Green, the buzzword of the early 21st century and beyond, is a challenge to accomplish in some industries and for some products, but luckily this is not the case with cleaning floors. There are green options for cleaners and cleaning methods for just about any type of floor, but for vinyl, it just doesn't get easier.
Vinyl — not to be confused with linoleum, which is made from natural elements, such as jute, wood flour, linseed oil, and limestone — is a petroleum based product that is synthetic. It's a great choice for areas that see a lot of traffic and moisture, such as kitchens and bathrooms.
First and foremost, do your best to keep dirt and debris from coming in at all…use door mats to catch it on their way in. Then just periodic vacuuming or sweeping (depending on your traffic volume and how the space is used) is the next line of defense.
Eventually you'll have to bring out the mop, though, and the best way to clean your vinyl is a simple solution of water and borax or a weak solution using liquid detergent and water. Don't worry about too much water when you mop vinyl, unlike hardwood floors. Vinyl is not porous and will not absorb water.
You can also mix a bit of distilled white vinegar into your wash water to bring out a nice shine. Never scrub or use abrasive cleaners or tools on your vinyl because you can scratch it. If you have a stubborn stain or spot. Just mix up a paste using baking powder and water and rub on the stain, and you should have great results. You can nix scuffs by applying a small amount of jojoba oil on the spot.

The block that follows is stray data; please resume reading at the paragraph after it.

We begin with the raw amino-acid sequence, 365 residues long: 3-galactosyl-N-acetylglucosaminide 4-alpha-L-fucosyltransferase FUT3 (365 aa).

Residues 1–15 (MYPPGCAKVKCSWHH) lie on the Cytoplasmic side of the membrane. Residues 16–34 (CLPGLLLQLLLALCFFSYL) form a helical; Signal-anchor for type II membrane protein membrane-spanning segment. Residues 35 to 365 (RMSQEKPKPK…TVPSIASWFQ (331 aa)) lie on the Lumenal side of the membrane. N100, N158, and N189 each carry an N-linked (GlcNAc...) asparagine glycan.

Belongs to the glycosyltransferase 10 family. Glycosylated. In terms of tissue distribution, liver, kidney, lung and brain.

Vinyl's typically great at keep its shine and finish, but over time (and over stains, spills, shoes, and drops), the finish will eventually need a facelift. The key in reapplying a wax or polish or coating to your vinyl floor is to make sure it is thoroughly clean.
Any dirt or material that is left on the floor will be forever sealed in a tomb of gloss and can show, so after cleaning the floor, clean it again, and then rub a white cloth over to double-check it's just as clean as it can be. Then use a polish or acrylic coating that is approved for your particular floor. Wax on, wax off, and you're set for several more years with a beautiful floor.